Capturing as much attention as possible with your keywords is the goal, but you want to make sure you’re getting attention from the right people. Keep in mind that while “CRM software” may be searched 120,000 times in a month, the 850 searches performed for “CRM software for small business” will get you closer to your potential buyers.
Moz is a reliable resource for learning about specific long-tail keywords, as opposed to other tools (like Google Keyword Planner) which focus their search metrics for broader keyword categories.
We use Moz to measure several important factors about long-tail keywords:
Search volume: How many times the specific keyword is searched monthly
Difficulty: How difficult it is to rank higher than competitors for the same keyword
Organic click-through rate (CTR): Estimates the percentage of clicks available to organic search results compared to other search elements like ads and snippets
Priority: Combines the other 3 metrics to identify ideal keywords that have high search volumes and CTR with low difficulty to rank
Search volume is one of the primary indicators that a certain keyword is worth pursuing. But in order to reach your most relevant buyers, you need to analyze how the other metrics can help or hurt your targeting.
A keyword might have a high search volume but is nearly impossible to rank for and/or doesn’t provide enough opportunity for actual clicks. On the flip side, you might easily rank for a keyword, but there just isn’t enough search volume to make any impact.
It helps to lay all of these metrics out in a single table to determine which keywords are worth pursuing:
Notice in this analysis that we use our own metric: intent. We don’t rely too heavily on Moz’s default priority metric but instead prioritize the inherent search intent associated with each keyword. Our search intent metric is based on an arbitrary but consistent scale from 1 to 10.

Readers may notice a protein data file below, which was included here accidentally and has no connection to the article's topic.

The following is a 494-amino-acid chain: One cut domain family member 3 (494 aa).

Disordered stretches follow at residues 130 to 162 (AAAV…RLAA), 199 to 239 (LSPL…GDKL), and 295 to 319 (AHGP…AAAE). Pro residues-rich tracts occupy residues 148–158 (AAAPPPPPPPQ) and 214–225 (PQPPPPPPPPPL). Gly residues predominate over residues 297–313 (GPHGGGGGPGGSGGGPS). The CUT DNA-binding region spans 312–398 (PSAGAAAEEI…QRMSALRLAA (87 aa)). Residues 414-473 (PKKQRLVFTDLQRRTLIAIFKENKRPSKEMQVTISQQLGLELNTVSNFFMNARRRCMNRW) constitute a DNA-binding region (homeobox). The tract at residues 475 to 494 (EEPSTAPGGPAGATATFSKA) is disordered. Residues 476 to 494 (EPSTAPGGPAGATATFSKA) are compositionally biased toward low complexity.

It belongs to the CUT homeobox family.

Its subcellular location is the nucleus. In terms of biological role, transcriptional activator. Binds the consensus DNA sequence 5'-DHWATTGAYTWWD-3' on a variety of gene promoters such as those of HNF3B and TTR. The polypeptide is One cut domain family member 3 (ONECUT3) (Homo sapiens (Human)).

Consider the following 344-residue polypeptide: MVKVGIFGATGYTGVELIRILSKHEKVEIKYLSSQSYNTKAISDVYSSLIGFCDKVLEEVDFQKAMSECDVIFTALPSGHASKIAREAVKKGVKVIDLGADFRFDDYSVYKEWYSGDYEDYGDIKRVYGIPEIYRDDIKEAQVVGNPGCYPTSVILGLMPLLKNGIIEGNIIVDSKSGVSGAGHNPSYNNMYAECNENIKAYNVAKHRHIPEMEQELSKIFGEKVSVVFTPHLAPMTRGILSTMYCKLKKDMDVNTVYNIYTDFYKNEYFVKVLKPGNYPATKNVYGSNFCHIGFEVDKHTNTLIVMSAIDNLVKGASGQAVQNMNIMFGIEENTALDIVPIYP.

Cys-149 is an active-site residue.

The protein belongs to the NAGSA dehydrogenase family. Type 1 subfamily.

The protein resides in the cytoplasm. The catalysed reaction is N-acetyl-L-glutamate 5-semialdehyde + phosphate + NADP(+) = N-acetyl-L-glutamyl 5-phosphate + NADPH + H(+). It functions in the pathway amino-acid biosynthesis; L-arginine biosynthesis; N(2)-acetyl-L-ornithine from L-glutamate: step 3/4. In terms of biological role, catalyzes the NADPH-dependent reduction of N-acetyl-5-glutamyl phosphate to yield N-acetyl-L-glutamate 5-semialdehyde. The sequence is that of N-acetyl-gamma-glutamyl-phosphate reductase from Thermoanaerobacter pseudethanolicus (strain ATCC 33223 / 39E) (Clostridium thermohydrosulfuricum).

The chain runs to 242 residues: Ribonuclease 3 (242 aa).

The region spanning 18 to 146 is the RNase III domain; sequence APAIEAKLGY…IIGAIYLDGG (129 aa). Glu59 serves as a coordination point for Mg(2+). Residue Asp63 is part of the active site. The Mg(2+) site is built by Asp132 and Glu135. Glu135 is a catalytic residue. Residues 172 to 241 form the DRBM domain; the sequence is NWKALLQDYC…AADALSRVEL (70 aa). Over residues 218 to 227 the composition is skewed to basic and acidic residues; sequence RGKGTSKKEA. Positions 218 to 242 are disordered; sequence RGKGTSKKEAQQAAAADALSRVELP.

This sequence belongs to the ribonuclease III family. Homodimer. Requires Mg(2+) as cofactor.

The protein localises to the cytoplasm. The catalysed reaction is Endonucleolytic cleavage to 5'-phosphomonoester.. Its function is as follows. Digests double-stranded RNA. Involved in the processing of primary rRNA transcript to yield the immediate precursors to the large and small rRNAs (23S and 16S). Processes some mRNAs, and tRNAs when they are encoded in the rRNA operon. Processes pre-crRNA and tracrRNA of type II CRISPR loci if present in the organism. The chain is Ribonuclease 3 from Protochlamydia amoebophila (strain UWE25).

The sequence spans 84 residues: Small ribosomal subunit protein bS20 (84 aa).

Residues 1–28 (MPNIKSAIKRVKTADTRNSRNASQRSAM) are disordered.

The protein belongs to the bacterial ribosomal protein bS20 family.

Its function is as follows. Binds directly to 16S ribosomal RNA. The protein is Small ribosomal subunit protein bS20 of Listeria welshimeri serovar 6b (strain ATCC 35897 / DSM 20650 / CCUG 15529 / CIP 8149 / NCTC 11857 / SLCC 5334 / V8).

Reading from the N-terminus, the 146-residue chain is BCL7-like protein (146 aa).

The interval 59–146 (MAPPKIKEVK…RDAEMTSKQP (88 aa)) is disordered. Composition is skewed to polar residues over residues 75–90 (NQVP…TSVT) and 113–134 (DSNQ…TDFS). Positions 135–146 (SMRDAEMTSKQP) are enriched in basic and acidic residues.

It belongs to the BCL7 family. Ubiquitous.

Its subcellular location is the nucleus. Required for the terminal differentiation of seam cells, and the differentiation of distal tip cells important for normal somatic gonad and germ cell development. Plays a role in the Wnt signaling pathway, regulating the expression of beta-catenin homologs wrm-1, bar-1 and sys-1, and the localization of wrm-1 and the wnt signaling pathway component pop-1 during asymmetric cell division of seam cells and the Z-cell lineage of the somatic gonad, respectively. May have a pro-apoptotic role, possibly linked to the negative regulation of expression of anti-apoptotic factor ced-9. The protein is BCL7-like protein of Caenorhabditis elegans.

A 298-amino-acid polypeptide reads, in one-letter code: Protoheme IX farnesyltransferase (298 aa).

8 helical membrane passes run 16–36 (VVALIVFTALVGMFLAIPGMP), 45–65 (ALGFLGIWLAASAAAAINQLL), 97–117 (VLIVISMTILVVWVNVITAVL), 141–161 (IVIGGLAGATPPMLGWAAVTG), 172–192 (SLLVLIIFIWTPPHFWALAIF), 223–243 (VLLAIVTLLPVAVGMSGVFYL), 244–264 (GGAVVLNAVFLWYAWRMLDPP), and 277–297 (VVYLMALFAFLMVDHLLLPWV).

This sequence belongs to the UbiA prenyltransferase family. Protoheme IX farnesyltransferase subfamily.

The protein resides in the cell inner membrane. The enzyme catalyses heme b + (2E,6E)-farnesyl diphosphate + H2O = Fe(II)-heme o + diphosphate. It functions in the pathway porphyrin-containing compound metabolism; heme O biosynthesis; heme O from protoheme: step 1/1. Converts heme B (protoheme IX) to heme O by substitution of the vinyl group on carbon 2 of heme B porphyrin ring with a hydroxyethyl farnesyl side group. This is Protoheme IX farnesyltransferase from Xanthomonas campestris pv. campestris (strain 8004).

In our analysis, keywords that have a difficulty under 50, a score of 5 or above for intent, and a score above 50 for CTR and priority are the ones we consider ideal.
You should look for the sweet spot where you find a large enough search volume, CTR, and search intent paired with a low enough amount of competition. Luckily, Moz offers a free trial to get you started with your own keyword research.
Using SEMrush to outrank your competitors
When it comes to understanding how to outrank your competitors, you need to take a deep dive into those other companies’ keyword efforts and see what is and isn’t working for them in the search results. SEMrush is one practical tool for investigating competitor’s SEO strategies.
With SEMrush, you can find a considerable amount of information about:
Competitors’ website traffic analytics
Keywords they rank for
Pages on competitors’ websites that bring in the most visitors
Their text and display ads
Which keywords lead to which of their pages
The information you gather from SEMrush helps you complete another important part of your keyword research: an SEO competitive analysis.
Moz has their own guide for performing a competitive analysis, but essentially, this analysis allows you to compare your competition’s SEO standing against your own. The competitive analysis helps you identify gaps in your keyword strategy, as well as link building opportunities that give your site more authority and increase your reach.